Lectionary Calendar
Saturday, May 18th, 2024
Eve of Pentacost
Take your personal ministry to the Next Level by helping StudyLight build churches and supporting pastors in Uganda.
Click here to join the effort!

Bible Commentaries
1 Samuel 9

Garner-Howes Baptist CommentaryGarner-Howes

Verses 1-10

First Samuel - Chapter 9

Saul Seeking Asses, vs. 1-10

The Lord is about to introduce to Israel a man like they desired to be their king. He came from a family in the tribe of Benjamin, the smallest of the tribes, because of their near decimation in the civil war of the early years of the judges (Judges, chap. 19-21). The opening verse of this chapter introduces the father, Kish, and traces his lineage back to an ancestor named Aphiah. In the various accounts of Saul’s ancestors and Benjamin’s descendants it is hard to identify Aphiah. It appears that some of Benjamin’s descendants had variable names. Perhaps Aphiah may be identified with Ahio, the grandson of Benjamin (see 1 Chronicles 8:4; 1 Chronicles 8:31).

Saul is described as a choice young man. "Goodly" indicates a handsome physique. He was head and shoulders taller than the average man of Israel. In short, he was the kind of man the elders had requested Samuel to make king over Israel. A tall, handsome man like Saul, from a renowned family in the tribe of Benjamin, would give them something to boast about among themselves. He would look fine at the head of their armies when they went into battle, as they desired.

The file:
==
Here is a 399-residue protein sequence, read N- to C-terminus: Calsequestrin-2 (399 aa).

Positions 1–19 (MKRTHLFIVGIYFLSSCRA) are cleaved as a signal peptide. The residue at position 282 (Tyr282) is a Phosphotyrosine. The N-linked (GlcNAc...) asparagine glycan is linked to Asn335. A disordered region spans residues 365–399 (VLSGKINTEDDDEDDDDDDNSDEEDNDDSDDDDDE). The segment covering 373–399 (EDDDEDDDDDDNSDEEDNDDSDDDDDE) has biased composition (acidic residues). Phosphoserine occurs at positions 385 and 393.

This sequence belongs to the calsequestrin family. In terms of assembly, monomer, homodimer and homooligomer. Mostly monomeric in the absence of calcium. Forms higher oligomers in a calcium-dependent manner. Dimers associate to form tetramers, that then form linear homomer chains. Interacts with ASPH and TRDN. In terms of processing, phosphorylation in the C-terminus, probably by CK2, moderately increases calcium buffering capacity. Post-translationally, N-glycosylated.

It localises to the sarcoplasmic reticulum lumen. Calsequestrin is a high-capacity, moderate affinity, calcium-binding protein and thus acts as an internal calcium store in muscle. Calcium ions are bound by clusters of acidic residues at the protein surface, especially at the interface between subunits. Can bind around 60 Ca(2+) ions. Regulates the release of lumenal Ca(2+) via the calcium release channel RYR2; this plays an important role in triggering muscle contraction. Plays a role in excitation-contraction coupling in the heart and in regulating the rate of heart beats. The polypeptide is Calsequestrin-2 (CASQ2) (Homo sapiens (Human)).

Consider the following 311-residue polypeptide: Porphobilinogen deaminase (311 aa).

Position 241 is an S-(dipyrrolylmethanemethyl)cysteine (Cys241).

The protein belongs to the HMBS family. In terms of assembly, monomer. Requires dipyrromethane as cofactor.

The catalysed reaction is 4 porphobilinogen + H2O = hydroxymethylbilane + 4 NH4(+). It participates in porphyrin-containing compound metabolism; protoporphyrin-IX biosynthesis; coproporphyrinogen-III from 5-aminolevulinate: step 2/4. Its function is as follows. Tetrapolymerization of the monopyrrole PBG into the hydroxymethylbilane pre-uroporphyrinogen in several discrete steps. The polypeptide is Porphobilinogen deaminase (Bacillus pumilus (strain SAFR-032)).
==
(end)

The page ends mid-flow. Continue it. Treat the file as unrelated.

Lost asses were the occasion the Lord used to get Saul introduced to Israel. His father sent Saul and a servant searching for the asses, and they traveled over a wide area of the country in a fruitless quest. Their trek took them throughout Ephraim, through Shalisha, which was across the mountains to the west in the Mediterranean slope. From here they proceeded to Shalim, which is thought to have been in the tribe of Manasseh. Then they traveled through the tribe of Benjamin, arriving at last in the region of Zuph, the home district of Samuel. While the town to which they came is not named it was obviously Ramah, for it was the home of Samuel.

Saul was ready to give up, fearing his father’s anxiety for their welfare. The servant, being aware of the presence of. Samuel in the city where they were, suggested they take their quandary to the prophet and ask him to tell them where the asses were. Saul protested that they had nothing for a present to the man of God. But the servant had a quarter­shekel of silver (about 19¢) which he offered to give the man of God. So it was decided to inquire of him.